Gambel Oak

Gamble Oak

Gamble Oak Tree

Scientific name: Quercus Gambelii

Alternate Names: Scrub Oak, Rocky Mountain White Oak, Utah White Oak

Description: Deciduous shrub or tree with rounded crown, often in colonies from underground creeping root system. This is the characteristic oak of Arizona’s Oak Creek Canyon, Grand Canyon National Park and Colorado foothills south of Denver. Grows well on dry slopes.

Leaves: 2-7 inches long, 1.5 to 3.5 inches wide, with 7 to 11 deep lobes.

Gamble Oak in Canyon

Gamble Oak in Canyon

They are smooth on the upper surface, hairy below. Dark green color turns to yellow, orange or reddish in fall.

Fruits: Broadly oval acorns, ¾ inch, are nearly half enclosed by a bowl-shaped cup with hairy scales.

Elevation: 5,000 to 8,000 feet.

Height: Shrub grows 15 to 30 feet tall, tree up to 60 feet

Gamble Oak Leaves

Gamble Oak Leaves

Diameter: 5 to 10 inches

Bark: Similar to White Oak’s bark, (gray, rought, narrow vertical block of scaly plates).

Habitat: Slopes and valleys, in mountains, foothills, plateaus; scattered with Ponderosa Pine.

Range: New Mexico, Utah, Texas, Arizona, Oklahoma, Nevada. Tolerant of both cold mountains and low, warmer areas.

Uses: Fence posts and fuel

Wildlife: Foliage is browsed by deer and sometimes livestock.

Gamble Oak Seeds

Gamble Oak Seeds

Wild Turkeys, squirrels, and other wildlife, as well as hogs and other domestic animals eat the sweetish acorns.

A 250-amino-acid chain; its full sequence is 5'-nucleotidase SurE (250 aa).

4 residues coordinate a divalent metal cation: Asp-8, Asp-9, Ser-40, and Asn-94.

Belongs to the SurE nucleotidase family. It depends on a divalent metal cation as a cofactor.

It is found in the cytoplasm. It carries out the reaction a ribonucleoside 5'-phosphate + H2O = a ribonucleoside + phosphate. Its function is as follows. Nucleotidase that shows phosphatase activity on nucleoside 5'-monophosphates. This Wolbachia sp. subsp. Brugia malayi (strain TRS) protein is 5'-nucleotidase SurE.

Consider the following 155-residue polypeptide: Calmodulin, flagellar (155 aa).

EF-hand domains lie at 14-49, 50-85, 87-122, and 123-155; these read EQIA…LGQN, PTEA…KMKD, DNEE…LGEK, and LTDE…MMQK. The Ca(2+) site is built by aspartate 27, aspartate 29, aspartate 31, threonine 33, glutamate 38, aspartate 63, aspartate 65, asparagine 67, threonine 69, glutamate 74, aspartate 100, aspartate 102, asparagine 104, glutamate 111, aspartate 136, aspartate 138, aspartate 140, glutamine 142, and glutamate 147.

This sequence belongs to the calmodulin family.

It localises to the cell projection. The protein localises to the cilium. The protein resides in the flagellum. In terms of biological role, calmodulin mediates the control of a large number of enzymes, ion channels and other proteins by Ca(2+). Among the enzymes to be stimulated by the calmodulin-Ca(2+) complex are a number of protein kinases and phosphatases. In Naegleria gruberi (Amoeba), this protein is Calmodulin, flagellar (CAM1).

Gamble Oak Bark

Gamble Oak Bark

9 comments “Gambel Oak”

please tell me what eats these three plants Gambel oak, Silver Oak, and Skunk bush. please please reply send me an email it is for school. I can’t find it anywere.

my email is rayphil54@yahoo.com

Hi Phillip,
All of the plants you mention provide seeds for wildlife. Deer are especially fond of acorns and a variety of birds eat skunk bush seeds. The leaves are food for caterpillars and oaks are sometimes browsed by deer as well.
-Tree

Does this grow in sandy soil, clay soil or? Would like to try growing these in Santa Fe

I have seen it in a variety of soils. It should perform well in Santa Fe.

We have many oaks that are all of a sudden turning brown(the leaves) is there a disease or beetle that is causing this? we do not want to lose them if possible.

Thank you

These acorns are edible and don’t have to be treated to remove the bitter constituents. Scrub Jays harvest them to eat during the winter. Possibly due to the lack of bitter constituents, a large percentage of Gambel acorns are usually bug-infested. Scrub Jays pick acorns one at a time and whack them on a tree branch to find out whether they’re bug-infested. Then they either drop the acorn or take it to a staging area where it’s later moved to a more permanent cache. (Because Jays steal from each other, this caching process is elaborate.)

They’re also cached and eaten by Rock Squirrels.

Thanks for this additional natural history on the Gambel.

A number of things could cause oak leaves to turn brown. If they do not leaf out in the spring or the leaves are distorted in some way, take a small sample of stem with leaves to a good local nursery (not a big box store) or your county Extension agent. If there is a Forest Service office nearby that would be another option.


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